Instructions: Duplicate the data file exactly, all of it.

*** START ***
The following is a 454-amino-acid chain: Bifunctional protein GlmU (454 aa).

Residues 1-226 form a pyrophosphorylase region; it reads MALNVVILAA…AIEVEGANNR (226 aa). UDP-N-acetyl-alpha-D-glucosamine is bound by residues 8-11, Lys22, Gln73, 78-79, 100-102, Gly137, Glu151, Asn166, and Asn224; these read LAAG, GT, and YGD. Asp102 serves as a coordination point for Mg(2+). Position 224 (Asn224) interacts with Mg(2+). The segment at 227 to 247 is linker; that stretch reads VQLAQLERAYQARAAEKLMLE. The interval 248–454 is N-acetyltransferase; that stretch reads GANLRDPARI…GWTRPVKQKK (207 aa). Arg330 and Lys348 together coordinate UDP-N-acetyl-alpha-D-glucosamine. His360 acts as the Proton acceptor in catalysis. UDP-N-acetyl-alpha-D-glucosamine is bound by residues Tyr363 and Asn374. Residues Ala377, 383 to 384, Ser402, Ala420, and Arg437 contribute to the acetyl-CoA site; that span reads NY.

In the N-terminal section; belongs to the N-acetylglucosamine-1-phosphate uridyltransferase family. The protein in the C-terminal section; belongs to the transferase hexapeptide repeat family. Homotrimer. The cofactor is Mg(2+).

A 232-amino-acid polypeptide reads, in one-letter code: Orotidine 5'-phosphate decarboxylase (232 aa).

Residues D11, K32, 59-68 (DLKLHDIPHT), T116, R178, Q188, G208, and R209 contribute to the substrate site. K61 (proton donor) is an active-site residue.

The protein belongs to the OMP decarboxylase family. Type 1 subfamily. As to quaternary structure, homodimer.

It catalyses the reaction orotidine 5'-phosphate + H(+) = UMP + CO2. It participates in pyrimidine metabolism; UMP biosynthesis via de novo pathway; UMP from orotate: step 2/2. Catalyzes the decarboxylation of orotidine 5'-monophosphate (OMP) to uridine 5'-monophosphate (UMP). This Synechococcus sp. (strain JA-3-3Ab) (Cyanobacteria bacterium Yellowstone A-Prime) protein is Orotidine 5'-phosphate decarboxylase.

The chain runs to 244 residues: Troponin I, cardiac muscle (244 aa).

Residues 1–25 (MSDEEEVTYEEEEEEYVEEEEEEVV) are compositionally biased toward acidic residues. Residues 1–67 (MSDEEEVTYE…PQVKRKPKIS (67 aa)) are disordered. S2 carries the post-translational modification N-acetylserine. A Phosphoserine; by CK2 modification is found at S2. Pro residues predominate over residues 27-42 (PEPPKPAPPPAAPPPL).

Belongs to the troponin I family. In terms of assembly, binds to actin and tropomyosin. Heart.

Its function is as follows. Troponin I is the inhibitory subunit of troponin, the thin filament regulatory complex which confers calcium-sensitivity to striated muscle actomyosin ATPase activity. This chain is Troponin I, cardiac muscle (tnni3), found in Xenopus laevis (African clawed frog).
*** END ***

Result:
The following is a 454-amino-acid chain: Bifunctional protein GlmU (454 aa).

Residues 1-226 form a pyrophosphorylase region; it reads MALNVVILAA…AIEVEGANNR (226 aa). UDP-N-acetyl-alpha-D-glucosamine is bound by residues 8-11, Lys22, Gln73, 78-79, 100-102, Gly137, Glu151, Asn166, and Asn224; these read LAAG, GT, and YGD. Asp102 serves as a coordination point for Mg(2+). Position 224 (Asn224) interacts with Mg(2+). The segment at 227 to 247 is linker; that stretch reads VQLAQLERAYQARAAEKLMLE. The interval 248–454 is N-acetyltransferase; that stretch reads GANLRDPARI…GWTRPVKQKK (207 aa). Arg330 and Lys348 together coordinate UDP-N-acetyl-alpha-D-glucosamine. His360 acts as the Proton acceptor in catalysis. UDP-N-acetyl-alpha-D-glucosamine is bound by residues Tyr363 and Asn374. Residues Ala377, 383 to 384, Ser402, Ala420, and Arg437 contribute to the acetyl-CoA site; that span reads NY.

In the N-terminal section; belongs to the N-acetylglucosamine-1-phosphate uridyltransferase family. The protein in the C-terminal section; belongs to the transferase hexapeptide repeat family. Homotrimer. The cofactor is Mg(2+).

A 232-amino-acid polypeptide reads, in one-letter code: Orotidine 5'-phosphate decarboxylase (232 aa).

Residues D11, K32, 59-68 (DLKLHDIPHT), T116, R178, Q188, G208, and R209 contribute to the substrate site. K61 (proton donor) is an active-site residue.

The protein belongs to the OMP decarboxylase family. Type 1 subfamily. As to quaternary structure, homodimer.

It catalyses the reaction orotidine 5'-phosphate + H(+) = UMP + CO2. It participates in pyrimidine metabolism; UMP biosynthesis via de novo pathway; UMP from orotate: step 2/2. Catalyzes the decarboxylation of orotidine 5'-monophosphate (OMP) to uridine 5'-monophosphate (UMP). This Synechococcus sp. (strain JA-3-3Ab) (Cyanobacteria bacterium Yellowstone A-Prime) protein is Orotidine 5'-phosphate decarboxylase.

The chain runs to 244 residues: Troponin I, cardiac muscle (244 aa).

Residues 1–25 (MSDEEEVTYEEEEEEYVEEEEEEVV) are compositionally biased toward acidic residues. Residues 1–67 (MSDEEEVTYE…PQVKRKPKIS (67 aa)) are disordered. S2 carries the post-translational modification N-acetylserine. A Phosphoserine; by CK2 modification is found at S2. Pro residues predominate over residues 27-42 (PEPPKPAPPPAAPPPL).

Belongs to the troponin I family. In terms of assembly, binds to actin and tropomyosin. Heart.

Its function is as follows. Troponin I is the inhibitory subunit of troponin, the thin filament regulatory complex which confers calcium-sensitivity to striated muscle actomyosin ATPase activity. This chain is Troponin I, cardiac muscle (tnni3), found in Xenopus laevis (African clawed frog).